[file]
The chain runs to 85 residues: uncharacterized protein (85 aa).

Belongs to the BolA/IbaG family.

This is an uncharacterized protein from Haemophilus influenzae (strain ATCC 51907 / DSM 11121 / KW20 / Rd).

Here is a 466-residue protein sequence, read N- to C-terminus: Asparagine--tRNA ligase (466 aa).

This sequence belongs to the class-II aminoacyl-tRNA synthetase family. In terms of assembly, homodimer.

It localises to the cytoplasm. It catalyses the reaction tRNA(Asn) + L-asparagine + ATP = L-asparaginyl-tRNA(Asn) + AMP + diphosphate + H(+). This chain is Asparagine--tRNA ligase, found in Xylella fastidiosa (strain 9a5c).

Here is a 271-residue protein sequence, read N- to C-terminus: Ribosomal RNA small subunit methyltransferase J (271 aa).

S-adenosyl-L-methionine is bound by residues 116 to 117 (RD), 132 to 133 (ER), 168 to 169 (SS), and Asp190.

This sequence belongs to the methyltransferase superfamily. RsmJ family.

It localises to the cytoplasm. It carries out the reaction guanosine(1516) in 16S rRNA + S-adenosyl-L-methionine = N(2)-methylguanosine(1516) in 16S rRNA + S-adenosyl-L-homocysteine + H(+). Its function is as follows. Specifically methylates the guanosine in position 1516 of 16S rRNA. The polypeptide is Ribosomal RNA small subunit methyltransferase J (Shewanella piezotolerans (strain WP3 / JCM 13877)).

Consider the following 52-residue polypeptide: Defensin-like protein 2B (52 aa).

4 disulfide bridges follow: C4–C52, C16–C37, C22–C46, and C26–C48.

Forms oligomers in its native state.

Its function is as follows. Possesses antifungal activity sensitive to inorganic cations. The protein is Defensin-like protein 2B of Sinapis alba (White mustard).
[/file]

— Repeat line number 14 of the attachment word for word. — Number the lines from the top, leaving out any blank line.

Its function is as follows. Possesses antifungal activity sensitive to inorganic cations. The protein is Defensin-like protein 2B of Sinapis alba (White mustard).